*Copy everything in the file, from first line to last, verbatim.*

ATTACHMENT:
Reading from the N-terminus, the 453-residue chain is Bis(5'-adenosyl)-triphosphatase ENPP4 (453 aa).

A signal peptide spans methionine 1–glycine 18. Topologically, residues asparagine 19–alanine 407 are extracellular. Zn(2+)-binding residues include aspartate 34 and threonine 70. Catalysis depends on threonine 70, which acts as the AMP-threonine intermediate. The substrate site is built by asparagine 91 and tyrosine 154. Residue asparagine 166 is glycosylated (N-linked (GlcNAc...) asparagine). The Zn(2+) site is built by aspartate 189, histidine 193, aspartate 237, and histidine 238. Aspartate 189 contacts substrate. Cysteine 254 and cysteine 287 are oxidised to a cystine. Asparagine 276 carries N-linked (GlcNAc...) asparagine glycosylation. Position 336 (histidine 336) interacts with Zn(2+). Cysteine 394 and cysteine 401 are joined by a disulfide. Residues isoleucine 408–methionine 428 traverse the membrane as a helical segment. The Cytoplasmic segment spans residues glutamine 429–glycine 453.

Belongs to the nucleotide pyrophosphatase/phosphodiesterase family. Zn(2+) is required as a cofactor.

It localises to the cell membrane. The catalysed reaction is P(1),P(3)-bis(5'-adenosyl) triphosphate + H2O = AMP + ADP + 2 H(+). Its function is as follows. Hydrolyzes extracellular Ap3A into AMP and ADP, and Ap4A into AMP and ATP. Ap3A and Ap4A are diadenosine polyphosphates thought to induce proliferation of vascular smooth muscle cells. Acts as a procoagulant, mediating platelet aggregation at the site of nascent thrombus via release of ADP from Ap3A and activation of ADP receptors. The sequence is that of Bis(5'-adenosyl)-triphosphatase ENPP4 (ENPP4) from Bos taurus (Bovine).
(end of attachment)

Reading from the N-terminus, the 453-residue chain is Bis(5'-adenosyl)-triphosphatase ENPP4 (453 aa).

A signal peptide spans methionine 1–glycine 18. Topologically, residues asparagine 19–alanine 407 are extracellular. Zn(2+)-binding residues include aspartate 34 and threonine 70. Catalysis depends on threonine 70, which acts as the AMP-threonine intermediate. The substrate site is built by asparagine 91 and tyrosine 154. Residue asparagine 166 is glycosylated (N-linked (GlcNAc...) asparagine). The Zn(2+) site is built by aspartate 189, histidine 193, aspartate 237, and histidine 238. Aspartate 189 contacts substrate. Cysteine 254 and cysteine 287 are oxidised to a cystine. Asparagine 276 carries N-linked (GlcNAc...) asparagine glycosylation. Position 336 (histidine 336) interacts with Zn(2+). Cysteine 394 and cysteine 401 are joined by a disulfide. Residues isoleucine 408–methionine 428 traverse the membrane as a helical segment. The Cytoplasmic segment spans residues glutamine 429–glycine 453.

Belongs to the nucleotide pyrophosphatase/phosphodiesterase family. Zn(2+) is required as a cofactor.

It localises to the cell membrane. The catalysed reaction is P(1),P(3)-bis(5'-adenosyl) triphosphate + H2O = AMP + ADP + 2 H(+). Its function is as follows. Hydrolyzes extracellular Ap3A into AMP and ADP, and Ap4A into AMP and ATP. Ap3A and Ap4A are diadenosine polyphosphates thought to induce proliferation of vascular smooth muscle cells. Acts as a procoagulant, mediating platelet aggregation at the site of nascent thrombus via release of ADP from Ap3A and activation of ADP receptors. The sequence is that of Bis(5'-adenosyl)-triphosphatase ENPP4 (ENPP4) from Bos taurus (Bovine).